The European Council has greenlit NIS2, a new European security directive. The Council’s consent ends an approval process that lasted two years. NIS2 requires member states to introduce new security laws by 2024, including a broader obligation to report cyberattacks.

NIS2 is a follow-up to NIS1, a European security directive approved by the European Parliament and European Council in 2016. After the adoption of a European directive, member states are tasked with incorporating the new rules into national laws.

To give an example, The Netherlands incorporated the rules of NIS1 into the ‘Network and Information Systems Security Act’ of 2018. The names of laws vary by country, but all member states adhere to similar cybersecurity rules. NIS1 stipulates that a country’s essential service providers are required to report security incidents and adequately prevent security incidents.

Member states have varying definitions of ‘essential service providers’, but common examples include cloud providers, gas vendors and drinking water suppliers. With the advent of NIS2, the obligation to report and prevent security incidents extends to a much broader range of companies.

New obligations

One of the main differences between NIS1 and NIS2 is that member states have less freedom in designating companies that have to comply with the rules.

NIS2 extends the obligation to report and prevent security incidents to all medium- and large-sized businesses in fifteen sectors, including food, social media and datacenters, waste management, aerospace and postal delivery.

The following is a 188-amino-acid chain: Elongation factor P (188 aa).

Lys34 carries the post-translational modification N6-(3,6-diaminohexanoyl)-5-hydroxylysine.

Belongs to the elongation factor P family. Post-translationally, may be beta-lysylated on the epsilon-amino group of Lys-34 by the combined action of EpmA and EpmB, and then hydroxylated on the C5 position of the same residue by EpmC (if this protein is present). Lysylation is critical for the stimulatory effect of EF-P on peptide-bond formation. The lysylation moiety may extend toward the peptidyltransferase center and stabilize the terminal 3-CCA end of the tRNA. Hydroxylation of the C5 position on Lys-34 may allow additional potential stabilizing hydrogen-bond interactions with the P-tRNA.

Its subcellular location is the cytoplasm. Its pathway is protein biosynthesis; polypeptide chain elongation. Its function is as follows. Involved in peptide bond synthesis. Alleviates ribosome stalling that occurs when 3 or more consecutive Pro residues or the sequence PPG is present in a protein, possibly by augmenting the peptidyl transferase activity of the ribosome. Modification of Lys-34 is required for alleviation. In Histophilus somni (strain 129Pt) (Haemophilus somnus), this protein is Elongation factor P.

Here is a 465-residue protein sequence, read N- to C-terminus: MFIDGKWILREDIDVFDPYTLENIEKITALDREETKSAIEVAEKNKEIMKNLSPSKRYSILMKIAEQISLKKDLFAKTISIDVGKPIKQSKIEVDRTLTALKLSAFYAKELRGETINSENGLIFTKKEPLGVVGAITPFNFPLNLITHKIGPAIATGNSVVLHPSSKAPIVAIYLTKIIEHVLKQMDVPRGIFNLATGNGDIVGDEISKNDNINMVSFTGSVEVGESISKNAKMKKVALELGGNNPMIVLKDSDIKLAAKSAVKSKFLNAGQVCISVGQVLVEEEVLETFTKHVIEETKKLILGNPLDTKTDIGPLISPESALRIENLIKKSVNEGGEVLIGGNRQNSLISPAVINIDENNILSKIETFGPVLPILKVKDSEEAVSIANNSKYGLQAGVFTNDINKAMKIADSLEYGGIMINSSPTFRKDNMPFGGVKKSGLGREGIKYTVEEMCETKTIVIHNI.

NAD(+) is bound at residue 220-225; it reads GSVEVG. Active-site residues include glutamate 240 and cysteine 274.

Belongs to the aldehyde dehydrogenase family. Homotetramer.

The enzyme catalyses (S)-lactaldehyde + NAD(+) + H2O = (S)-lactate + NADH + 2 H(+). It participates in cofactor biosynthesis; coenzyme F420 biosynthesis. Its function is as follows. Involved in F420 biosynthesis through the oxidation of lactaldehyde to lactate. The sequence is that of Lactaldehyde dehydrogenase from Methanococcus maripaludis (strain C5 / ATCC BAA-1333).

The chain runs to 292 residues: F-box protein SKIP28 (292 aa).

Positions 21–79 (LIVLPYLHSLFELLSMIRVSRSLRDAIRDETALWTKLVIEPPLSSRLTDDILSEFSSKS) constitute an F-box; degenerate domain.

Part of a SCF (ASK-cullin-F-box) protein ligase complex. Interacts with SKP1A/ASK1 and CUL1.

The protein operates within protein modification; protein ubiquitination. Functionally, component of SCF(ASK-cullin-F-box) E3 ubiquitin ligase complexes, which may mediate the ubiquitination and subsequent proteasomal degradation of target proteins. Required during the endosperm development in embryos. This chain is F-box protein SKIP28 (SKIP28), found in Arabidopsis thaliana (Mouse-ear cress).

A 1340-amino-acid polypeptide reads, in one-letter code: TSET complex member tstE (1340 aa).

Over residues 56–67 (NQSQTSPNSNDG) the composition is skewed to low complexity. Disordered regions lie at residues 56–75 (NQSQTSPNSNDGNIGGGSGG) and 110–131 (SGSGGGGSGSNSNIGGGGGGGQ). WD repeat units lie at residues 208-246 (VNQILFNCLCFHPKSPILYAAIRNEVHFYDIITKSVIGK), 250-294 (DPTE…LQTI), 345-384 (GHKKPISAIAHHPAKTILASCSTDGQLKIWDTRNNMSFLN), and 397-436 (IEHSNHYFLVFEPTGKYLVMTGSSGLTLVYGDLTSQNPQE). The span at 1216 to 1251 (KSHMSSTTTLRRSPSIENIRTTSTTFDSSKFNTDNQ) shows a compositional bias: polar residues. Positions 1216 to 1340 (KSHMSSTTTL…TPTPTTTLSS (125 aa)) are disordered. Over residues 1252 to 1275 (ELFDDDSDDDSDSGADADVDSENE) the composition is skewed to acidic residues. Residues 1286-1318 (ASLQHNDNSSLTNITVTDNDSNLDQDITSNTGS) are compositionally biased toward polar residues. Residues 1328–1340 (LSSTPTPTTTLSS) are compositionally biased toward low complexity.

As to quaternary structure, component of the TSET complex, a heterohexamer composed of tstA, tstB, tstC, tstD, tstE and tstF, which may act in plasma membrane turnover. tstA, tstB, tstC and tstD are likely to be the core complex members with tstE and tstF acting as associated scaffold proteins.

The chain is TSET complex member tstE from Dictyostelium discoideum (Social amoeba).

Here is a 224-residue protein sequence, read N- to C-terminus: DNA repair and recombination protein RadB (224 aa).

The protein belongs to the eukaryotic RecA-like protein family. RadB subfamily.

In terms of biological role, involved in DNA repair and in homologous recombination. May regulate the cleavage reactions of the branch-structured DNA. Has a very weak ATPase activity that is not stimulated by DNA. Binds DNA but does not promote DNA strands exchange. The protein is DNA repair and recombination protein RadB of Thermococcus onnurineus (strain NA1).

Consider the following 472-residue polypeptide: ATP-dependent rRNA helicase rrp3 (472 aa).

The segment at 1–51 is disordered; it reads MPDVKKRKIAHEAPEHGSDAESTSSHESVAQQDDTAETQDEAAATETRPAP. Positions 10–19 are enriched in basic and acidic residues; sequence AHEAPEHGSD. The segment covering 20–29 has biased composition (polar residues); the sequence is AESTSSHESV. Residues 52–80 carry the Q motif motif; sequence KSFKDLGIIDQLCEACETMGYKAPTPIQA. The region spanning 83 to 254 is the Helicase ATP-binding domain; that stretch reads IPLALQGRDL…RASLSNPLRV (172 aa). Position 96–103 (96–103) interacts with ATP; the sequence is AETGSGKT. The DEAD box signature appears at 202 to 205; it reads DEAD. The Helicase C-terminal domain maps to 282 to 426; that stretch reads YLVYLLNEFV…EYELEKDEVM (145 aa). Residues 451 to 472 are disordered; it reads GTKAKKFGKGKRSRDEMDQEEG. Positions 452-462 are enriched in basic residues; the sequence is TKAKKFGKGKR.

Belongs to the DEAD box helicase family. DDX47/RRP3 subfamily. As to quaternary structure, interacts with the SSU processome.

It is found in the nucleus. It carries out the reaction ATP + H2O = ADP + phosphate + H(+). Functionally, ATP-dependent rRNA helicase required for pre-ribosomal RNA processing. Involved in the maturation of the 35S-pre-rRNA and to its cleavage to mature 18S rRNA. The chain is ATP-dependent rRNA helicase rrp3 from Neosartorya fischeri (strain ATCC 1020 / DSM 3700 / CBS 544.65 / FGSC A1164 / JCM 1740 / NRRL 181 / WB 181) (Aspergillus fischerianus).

This means that governments always have to designate companies within the size and sector range. Currently, governments have more freedom of choice.

NIS2 in the Netherlands

Now that the directive is officially approved, European member states have to incorporate the rules into national laws. The deadline is early 2024.

The Netherlands is already taking steps. In July 2022, the government announced that the Dutch version of NIS1 would become applicable to multi-tenant datacenters and large DNS service providers. The datacenter industry is one of the new sectors to which NIS2 applies.

By extending its local laws, the Netherlands is shifting to the requirements of NIS2. The government will have to pass an amendment or law for each of the new sectors covered by NIS2. The same goes for every other member state, including Switzerland. On December 2, the Swiss government submitted a bill that requires critical infrastructure operators to report cyberattacks.

Tip: OT security of data centers should be a top priority